Scientists zero in on the origins of Saturns moons

December 7th, 2007 - 2:53 pm ICT by admin  

Washington, Dec 7 (ANI): Images of Saturns moons orbiting near the planets outer rings, taken by NASA, have shed light on their origin.

It has long been suspected that Saturn’s rings formed in the disintegration of one or several large icy bodies, perhaps pre-existing moons, by giant impacts.

The resulting debris quickly spread and settled into the equatorial plane to form a thin disk surrounding the planet. And the small, irregularly shaped ring-region moons were believed to be the leftover pieces from this breakup.

Now, several years’ worth of images of Saturn’s 14 known small moons have been used to derive the sizes and shapes of most of them, and in about half the cases, even masses and densities.

Evidence for the theory regarding the origin of the moons comes from the very low density of the inner moons, about half of that of pure water ice, and sizes and shapes that suggest they have grown by the accumulation of ring material.

But the contradiction here is that these moons are within and near the rings, where it is not possible for small particles to gravitationally fuse together.

“We think the only way these moons could have reached the sizes they are now, in the ring environment, was to start off with a massive core to which the smaller, more porous ring particles could easily become bound,” said Carolyn Porco, Cassini imaging team leader from the Space Science Institute in Boulder.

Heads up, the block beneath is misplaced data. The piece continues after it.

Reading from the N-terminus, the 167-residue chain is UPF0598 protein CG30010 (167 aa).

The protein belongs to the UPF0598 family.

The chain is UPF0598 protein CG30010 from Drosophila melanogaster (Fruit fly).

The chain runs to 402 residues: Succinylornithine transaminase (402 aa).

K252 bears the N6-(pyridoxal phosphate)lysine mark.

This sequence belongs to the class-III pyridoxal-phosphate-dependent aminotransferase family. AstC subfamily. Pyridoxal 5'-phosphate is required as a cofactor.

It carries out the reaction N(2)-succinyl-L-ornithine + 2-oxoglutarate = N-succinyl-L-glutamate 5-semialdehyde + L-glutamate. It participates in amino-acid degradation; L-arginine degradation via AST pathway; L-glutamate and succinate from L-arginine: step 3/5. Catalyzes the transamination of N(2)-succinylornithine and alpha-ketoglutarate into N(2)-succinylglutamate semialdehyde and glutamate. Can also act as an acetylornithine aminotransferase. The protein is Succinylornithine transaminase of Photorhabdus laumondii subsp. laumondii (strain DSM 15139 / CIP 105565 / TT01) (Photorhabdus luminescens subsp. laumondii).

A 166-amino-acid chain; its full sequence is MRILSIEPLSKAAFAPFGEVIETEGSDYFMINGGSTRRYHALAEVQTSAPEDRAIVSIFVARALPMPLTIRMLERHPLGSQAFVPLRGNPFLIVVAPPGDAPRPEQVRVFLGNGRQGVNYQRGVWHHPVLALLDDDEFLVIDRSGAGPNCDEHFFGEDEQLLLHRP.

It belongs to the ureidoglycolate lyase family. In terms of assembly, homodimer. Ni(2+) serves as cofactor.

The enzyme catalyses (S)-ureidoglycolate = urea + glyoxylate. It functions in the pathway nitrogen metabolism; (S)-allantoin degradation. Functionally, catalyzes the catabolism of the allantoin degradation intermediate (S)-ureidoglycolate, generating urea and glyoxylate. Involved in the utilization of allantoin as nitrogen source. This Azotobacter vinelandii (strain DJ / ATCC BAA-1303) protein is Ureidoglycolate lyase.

Simple calculations and more complicated computer simulations have shown that ring particles will readily become bound to a larger seed having the density of water ice. By this process, a moon will grow even if it is relatively close to Saturn. The result is a ring-region moon about two to three times the size of its dense ice core, covered with a thick shell of porous, icy ring material.

“The core may in fact be one of the remnants from the original ring-forming event,” said co-author Derek Richardson, professor of astronomy at the University of Maryland, College Park. “It might have been left intact all this time and protected from additional collisional breakup by the mantle of ring particles around it,” he added.

Just exactly when the rings formed is not known. But it is not out of the question that the moons date back to the time of ring formation,” said Porco. (ANI)

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